The average drone can usually only hover in one position, but an experimental omnidirectional drone built by engineers from ETH Zurich have turned that convention on its head, side, and any other direction you’d like.

This omnidirectional drone can hover and fly in any attitude. As if in zero-G, “up” and “down” are mere suggestions to this innovative UAV. Just watch the official research video below and you’ll see exactly what we mean.

While this is not the first drone to show us omnidirectional attitude, in their paper the researchers say they are the first to combine both “pose omnidirectionality” and high hover efficiency.

At first glance, the design of the drone doesn’t seem too different from other large industrial units. It uses six booms in a hexacopter configuration, with two rotors mounted opposite each other. The real trick comes from the tiltrotor system. Each of the rotor assemblies can turn to change the direction of thrust. Combined with a very sophisticated flight control system this allows the drone to move any way it wants in 3D space, while applying torque to objects like tools or cables. Presumably, it can also perform thorough inspections of objects and interior spaces as well, thanks to its flexibility.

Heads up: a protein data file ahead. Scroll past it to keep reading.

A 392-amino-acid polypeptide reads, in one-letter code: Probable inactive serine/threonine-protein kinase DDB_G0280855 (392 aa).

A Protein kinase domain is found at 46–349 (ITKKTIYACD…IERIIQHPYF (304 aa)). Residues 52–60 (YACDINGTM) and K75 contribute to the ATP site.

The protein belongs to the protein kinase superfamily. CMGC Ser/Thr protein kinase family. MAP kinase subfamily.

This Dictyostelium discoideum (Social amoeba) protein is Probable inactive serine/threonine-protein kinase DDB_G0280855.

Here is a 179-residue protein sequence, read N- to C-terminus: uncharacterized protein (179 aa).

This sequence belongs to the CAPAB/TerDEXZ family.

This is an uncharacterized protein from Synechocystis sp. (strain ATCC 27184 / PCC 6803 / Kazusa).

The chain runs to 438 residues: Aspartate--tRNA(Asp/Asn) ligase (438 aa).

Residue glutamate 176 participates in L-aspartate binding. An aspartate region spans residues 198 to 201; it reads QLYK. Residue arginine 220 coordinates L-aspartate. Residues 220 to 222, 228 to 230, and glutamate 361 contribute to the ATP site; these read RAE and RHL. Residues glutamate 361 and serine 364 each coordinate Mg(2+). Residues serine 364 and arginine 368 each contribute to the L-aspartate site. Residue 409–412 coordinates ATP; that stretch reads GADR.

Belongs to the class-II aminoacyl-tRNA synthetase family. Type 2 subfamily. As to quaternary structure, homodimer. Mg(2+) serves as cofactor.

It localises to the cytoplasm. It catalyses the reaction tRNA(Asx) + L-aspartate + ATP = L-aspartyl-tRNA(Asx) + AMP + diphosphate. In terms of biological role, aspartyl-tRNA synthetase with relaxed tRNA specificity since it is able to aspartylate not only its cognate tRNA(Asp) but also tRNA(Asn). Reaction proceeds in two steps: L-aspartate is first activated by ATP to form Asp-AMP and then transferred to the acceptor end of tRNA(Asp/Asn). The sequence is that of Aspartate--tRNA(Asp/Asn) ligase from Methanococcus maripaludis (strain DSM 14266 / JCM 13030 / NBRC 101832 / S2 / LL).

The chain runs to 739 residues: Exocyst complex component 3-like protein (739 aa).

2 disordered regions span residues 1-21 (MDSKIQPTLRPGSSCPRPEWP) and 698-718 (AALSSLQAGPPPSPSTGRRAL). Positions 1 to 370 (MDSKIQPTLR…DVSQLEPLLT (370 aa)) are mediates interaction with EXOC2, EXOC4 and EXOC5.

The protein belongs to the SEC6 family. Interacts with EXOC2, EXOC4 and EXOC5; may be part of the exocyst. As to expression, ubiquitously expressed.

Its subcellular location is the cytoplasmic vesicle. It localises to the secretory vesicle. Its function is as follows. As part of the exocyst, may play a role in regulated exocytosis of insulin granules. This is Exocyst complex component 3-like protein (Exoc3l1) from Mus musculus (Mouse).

Omnidirectional drones are a step above 3D flight

If you’ve ever seen skilled RC helicopter operators perform 3D flight maneuvers, this idea of “pose omnidirectionality” might not seem all that impressive. In case you haven’t seen this, here’s a prime example.

These collective pitch model helicopters can also fly in essentially any direction from any position. Although, of course, it takes an immense amount of skill. There have also been collective pitch quad-copters such as the Stingray 500 capable of similar 3D flight. The ETH Zurich system has none of the rotor complexity of a collective pitch system. At the same time, it also manages to reach new levels of precision, utility, and efficiency.

In the near future, it might not be strange to see one or more drones doing tool-based repair work or precisely dragging cables into position. With this type of flight freedom and pin-point force application, drones can do much more than deliver your lunch.


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